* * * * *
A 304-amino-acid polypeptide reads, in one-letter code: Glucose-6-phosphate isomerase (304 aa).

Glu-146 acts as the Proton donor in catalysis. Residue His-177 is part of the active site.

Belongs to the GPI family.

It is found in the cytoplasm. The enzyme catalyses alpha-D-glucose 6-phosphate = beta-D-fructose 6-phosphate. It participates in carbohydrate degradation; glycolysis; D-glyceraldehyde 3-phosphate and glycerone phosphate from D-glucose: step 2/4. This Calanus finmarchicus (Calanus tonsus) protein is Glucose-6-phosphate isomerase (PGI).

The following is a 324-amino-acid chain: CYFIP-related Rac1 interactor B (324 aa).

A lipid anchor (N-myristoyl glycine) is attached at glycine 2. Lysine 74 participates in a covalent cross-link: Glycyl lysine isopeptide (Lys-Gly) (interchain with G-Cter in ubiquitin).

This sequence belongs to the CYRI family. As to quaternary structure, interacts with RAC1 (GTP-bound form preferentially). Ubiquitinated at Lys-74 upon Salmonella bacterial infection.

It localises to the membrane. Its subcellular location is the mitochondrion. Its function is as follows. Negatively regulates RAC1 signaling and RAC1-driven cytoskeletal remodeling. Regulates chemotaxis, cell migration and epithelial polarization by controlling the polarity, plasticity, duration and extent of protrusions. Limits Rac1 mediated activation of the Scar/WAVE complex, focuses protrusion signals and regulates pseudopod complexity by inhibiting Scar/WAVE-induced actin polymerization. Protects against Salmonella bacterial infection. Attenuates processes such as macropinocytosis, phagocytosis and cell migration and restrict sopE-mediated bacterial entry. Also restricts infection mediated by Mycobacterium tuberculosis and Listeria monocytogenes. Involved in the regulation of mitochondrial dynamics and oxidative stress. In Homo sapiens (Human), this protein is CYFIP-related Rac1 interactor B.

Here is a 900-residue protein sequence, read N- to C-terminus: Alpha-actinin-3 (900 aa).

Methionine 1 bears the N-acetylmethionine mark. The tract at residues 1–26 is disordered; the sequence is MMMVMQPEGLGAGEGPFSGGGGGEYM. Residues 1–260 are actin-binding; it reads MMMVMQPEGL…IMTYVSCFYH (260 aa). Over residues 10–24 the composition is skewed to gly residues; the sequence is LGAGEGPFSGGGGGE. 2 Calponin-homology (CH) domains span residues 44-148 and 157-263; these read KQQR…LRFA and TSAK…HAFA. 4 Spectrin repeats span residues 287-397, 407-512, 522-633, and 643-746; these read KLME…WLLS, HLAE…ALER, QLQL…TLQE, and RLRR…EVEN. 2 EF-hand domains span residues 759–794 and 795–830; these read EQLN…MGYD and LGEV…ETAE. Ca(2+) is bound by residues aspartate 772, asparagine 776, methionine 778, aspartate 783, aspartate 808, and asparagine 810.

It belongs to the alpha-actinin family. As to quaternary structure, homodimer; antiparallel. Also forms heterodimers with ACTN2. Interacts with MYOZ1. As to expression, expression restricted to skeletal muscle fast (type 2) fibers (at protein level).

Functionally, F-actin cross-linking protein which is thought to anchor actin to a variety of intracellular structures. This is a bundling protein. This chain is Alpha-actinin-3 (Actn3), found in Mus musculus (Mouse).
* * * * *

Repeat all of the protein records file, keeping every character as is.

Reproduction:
A 304-amino-acid polypeptide reads, in one-letter code: Glucose-6-phosphate isomerase (304 aa).

Glu-146 acts as the Proton donor in catalysis. Residue His-177 is part of the active site.

Belongs to the GPI family.

It is found in the cytoplasm. The enzyme catalyses alpha-D-glucose 6-phosphate = beta-D-fructose 6-phosphate. It participates in carbohydrate degradation; glycolysis; D-glyceraldehyde 3-phosphate and glycerone phosphate from D-glucose: step 2/4. This Calanus finmarchicus (Calanus tonsus) protein is Glucose-6-phosphate isomerase (PGI).

The following is a 324-amino-acid chain: CYFIP-related Rac1 interactor B (324 aa).

A lipid anchor (N-myristoyl glycine) is attached at glycine 2. Lysine 74 participates in a covalent cross-link: Glycyl lysine isopeptide (Lys-Gly) (interchain with G-Cter in ubiquitin).

This sequence belongs to the CYRI family. As to quaternary structure, interacts with RAC1 (GTP-bound form preferentially). Ubiquitinated at Lys-74 upon Salmonella bacterial infection.

It localises to the membrane. Its subcellular location is the mitochondrion. Its function is as follows. Negatively regulates RAC1 signaling and RAC1-driven cytoskeletal remodeling. Regulates chemotaxis, cell migration and epithelial polarization by controlling the polarity, plasticity, duration and extent of protrusions. Limits Rac1 mediated activation of the Scar/WAVE complex, focuses protrusion signals and regulates pseudopod complexity by inhibiting Scar/WAVE-induced actin polymerization. Protects against Salmonella bacterial infection. Attenuates processes such as macropinocytosis, phagocytosis and cell migration and restrict sopE-mediated bacterial entry. Also restricts infection mediated by Mycobacterium tuberculosis and Listeria monocytogenes. Involved in the regulation of mitochondrial dynamics and oxidative stress. In Homo sapiens (Human), this protein is CYFIP-related Rac1 interactor B.

Here is a 900-residue protein sequence, read N- to C-terminus: Alpha-actinin-3 (900 aa).

Methionine 1 bears the N-acetylmethionine mark. The tract at residues 1–26 is disordered; the sequence is MMMVMQPEGLGAGEGPFSGGGGGEYM. Residues 1–260 are actin-binding; it reads MMMVMQPEGL…IMTYVSCFYH (260 aa). Over residues 10–24 the composition is skewed to gly residues; the sequence is LGAGEGPFSGGGGGE. 2 Calponin-homology (CH) domains span residues 44-148 and 157-263; these read KQQR…LRFA and TSAK…HAFA. 4 Spectrin repeats span residues 287-397, 407-512, 522-633, and 643-746; these read KLME…WLLS, HLAE…ALER, QLQL…TLQE, and RLRR…EVEN. 2 EF-hand domains span residues 759–794 and 795–830; these read EQLN…MGYD and LGEV…ETAE. Ca(2+) is bound by residues aspartate 772, asparagine 776, methionine 778, aspartate 783, aspartate 808, and asparagine 810.

It belongs to the alpha-actinin family. As to quaternary structure, homodimer; antiparallel. Also forms heterodimers with ACTN2. Interacts with MYOZ1. As to expression, expression restricted to skeletal muscle fast (type 2) fibers (at protein level).

Functionally, F-actin cross-linking protein which is thought to anchor actin to a variety of intracellular structures. This is a bundling protein. This chain is Alpha-actinin-3 (Actn3), found in Mus musculus (Mouse).